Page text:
People with high social status, such as influencial businessmen and powerful politicians, are more likely to be perceived as insincere when they apologise, a study has found. "The high-status person is perceived as someone who can control their emotions more effectively and use them strategically, and accordingly they are perceived as less sincere," said Arik Cheshin of the University of Haifa in Israel. "This perception applies to the world of business and work, and it's reasonable to assume it applies to politicians, too. The more senior they are, the less authentic their emotions are perceived as being," said Cheshin, one of the authors of the study published in the Journal of Experimental Psychology. In experiments involving hundreds of participants, the researchers examined whether the power status of a person who has committed a transgression influences trust in that person and the ability to forgive them. In the first part of the experiment, researchers told the participants about an employee who had been found forging documents, leading to the imposition of a fine on the company. They showed the participants pictures of the employee expressing various emotions in a later staff meeting - happiness, sadness, anger and fear. The next experiment used video clips showing the same emotions. In another experiment, the researchers examined the same situation, but this time relating to a real incident. They showed the participants a real video clip in which the CEO of Toyota cried and apologized for failing to take action, even though he knew there was a problem with the breaks in various vehicles. In all the cases, some of the participants were told that the person was a junior employee, while others thought that he was the CEO. The findings showed that in all three cases the CEO's emotions were perceived as less sincere than those of the junior employee. When the researchers explored the reason for this difference, it emerged that the participants perceived the CEO as someone who can control their emotions and even use them strategically. "The assumption is that the CEO has much more to lose, and accordingly has a stronger motivation to try to use their emotions to create empathy.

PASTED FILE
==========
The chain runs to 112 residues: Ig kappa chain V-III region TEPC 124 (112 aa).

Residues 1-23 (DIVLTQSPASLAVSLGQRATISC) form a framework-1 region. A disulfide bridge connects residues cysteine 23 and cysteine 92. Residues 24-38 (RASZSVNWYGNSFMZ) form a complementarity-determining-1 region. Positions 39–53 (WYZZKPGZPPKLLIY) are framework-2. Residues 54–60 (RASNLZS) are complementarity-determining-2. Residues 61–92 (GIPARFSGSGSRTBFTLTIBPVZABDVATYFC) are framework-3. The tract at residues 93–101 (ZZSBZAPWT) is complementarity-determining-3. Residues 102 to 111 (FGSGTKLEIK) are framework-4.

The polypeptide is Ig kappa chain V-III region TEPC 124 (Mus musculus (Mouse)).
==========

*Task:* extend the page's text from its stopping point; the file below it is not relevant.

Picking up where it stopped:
Accordingly, the participants described them as less sincere," researchers said. Next, the researchers examined a similar situation, but this time they not only asked who was perceived as more authentic, but also whether there was a difference in terms of the participants' willingness to forgive a junior or a senior employee in exactly the same situation. They presented the participants with a true case of a CEO who insulted the company's customers and then posted a video apology on YouTube. Again, some of the participants were told that he was a senior employee and others thought that he was a junior worker. Once again, it was found that the CEO was perceived as less sincere and less deserving of forgiveness. The researchers also found that in the case of the junior employee, the participants gave much more detailed explanations as to why the worker should be forgiven.
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